Tag Archives: Facebook

LSA 2013: Facebook’s Dan Levy on Importance of Local

“Local search is really important for Facebook,” with a major boom in local business adoption, and the synonymous nature of mobile usage and local search, notes Facebook’s Dan Levy, who spoke April 16 at The Local Search Association conference in Las Vegas. Levy says there are 15 million SMBs on Facebook now, and 680 million monthly mobile users.

“The best way to judge Facebook is to look at where we are spending our efforts,” adds Levy. While Levy concedes that Facebook’s changing lineup of ad products may be hard to keep track of, the current lineup of ”Promoted Posts,” “Nearby” and “Graph Search” are “a real testament” to Facebook’s commitment to local, he says.

What Facebook is ultimately shooting for are products that best leverage Word of Mouth, says Levy. “Getting a recommendation via word of mouth is very important. We are building that into our ad products.” It also doesn’t mean reinventing the wheel. “Social advertising isn’t a new industry,” he suggests. “It is just advertising that is social.”

Promoted Posts are seen as a success for Facebook because it has been picked up so quickly. A million businesses have used a promoted post in less than half a year, and they have kept using it. The product has a 75 percent retention rate.

What doesn’t work for Facebook is when value isn’t being added. Deals didn’t work so well because they didn’t provide many unique values. But a new product, Offers are a homegrown success story, with “70 percent of users connected to at least one local business,” says Levy. More importantly, offers quickly go viral. Most offers aren’t being claimed by the original audience, but by friends of fans, says Levy.

Converting Facebook SMB Pages to Websites

Various companies have built SMB websites and landing pages by scraping the Web. PaperG comes to mind. How about using Facebook. BIA/Kelsey data from our Local Commerce Monitor shows that more than 40 percent of U.S. SMBs have Facebook pages. Many, however, still don’t have standalone websites.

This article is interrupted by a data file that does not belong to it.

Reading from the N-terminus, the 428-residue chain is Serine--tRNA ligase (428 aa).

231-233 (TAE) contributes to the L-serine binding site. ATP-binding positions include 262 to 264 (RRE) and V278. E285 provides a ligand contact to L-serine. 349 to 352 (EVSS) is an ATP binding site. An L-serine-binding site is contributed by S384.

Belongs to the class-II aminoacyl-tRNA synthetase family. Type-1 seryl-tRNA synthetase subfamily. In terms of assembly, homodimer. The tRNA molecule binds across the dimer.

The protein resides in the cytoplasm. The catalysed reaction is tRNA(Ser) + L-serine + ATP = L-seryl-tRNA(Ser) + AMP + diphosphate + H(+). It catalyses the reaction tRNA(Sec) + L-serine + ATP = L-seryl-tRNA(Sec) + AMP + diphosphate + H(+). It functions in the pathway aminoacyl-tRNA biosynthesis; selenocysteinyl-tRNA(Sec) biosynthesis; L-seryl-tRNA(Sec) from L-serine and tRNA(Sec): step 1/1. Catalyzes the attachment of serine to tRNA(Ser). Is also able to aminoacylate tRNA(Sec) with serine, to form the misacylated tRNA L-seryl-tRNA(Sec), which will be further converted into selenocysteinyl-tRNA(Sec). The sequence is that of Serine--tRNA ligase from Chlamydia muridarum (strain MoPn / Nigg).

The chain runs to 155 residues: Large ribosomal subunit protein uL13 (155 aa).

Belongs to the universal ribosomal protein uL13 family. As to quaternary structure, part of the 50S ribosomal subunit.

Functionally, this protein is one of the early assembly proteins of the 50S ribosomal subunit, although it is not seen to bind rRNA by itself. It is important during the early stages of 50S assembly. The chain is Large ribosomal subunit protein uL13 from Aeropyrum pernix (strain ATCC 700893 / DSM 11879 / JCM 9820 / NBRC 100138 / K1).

Exai, a spin off of TrafficMedia, is pursuing this path with a freemium model. Companies can opt to have a free, custom-created, mobile-optimized site based on their Facebook page, but can also upgrade to an enhanced version for $3-6 a month. The enhanced version includes maps, Google indexing and other features.

TrafficMedia was originally based on the idea of custom created sites that don’t use a template. Exai’s concept theoretically makes website building even easier by populating the content for the SMB.

The businesses are recruited via targeted Facebook ads. Most of the SMBs are outside of the U.S. and Western Europe , where Facebook’s advertising rates are less affordable for startups. They largely come from the Middle East, North Africa, The Far East and Asia. The company is also building via word of mouth, including a contest it is hosting for best website built from Facebook content.

Founder Gal Moran, a serial entrepreneur, says the company is currently focused on Facebook, but will soon also scrape other social media sites, such as LinkedIn. Facebook’s appeal is that it is universally used by a high percentage of SMBs. The company currently has built 10,000 SMB sites from Facebook, and is adding 1,000 + new sites a day.

Moran adds that Facebook has been very helpful , even sending staffers from Ireland to help facilitate things (living up to a promise made by Facebook exec Dan Levy at ILM West to help third party sites work with it). Exai has also gotten support from Google, which is able to leverage Exai for its ability to index Facebook-only content that previously was only available to Microsoft Bing.

Do Facebook SMB pages generally have enough content to make a compelling SMB website? It is a good question. It probably varies. At the very least, they provide a head start for the majority of SMBs that aren’t self-starters.

The End of Facebook Credits (and Next Steps)

What happened to the theory that Facebook Credits would become a universal virtual currency, competing against the likes of PayPal and others? Facebook very quietly closed the program down a few weeks ago, reverting to a more standard model that enabled spending and credits to be made with local currencies around the world (similar to an iTunes account).

Credits was originally conceived in 2009 as a virtual currency, and specifically supported gamers needing to buy and exchange game elements (fake palm trees, etc.). They were used by 15 million social gamers in 2011, but had begun to be used for other applications, including travel and especially, Facebook Offers. The shut down of Facebook Offers after just a few months, however, seemed to limit Facebook’s ambitions to develop its own currency.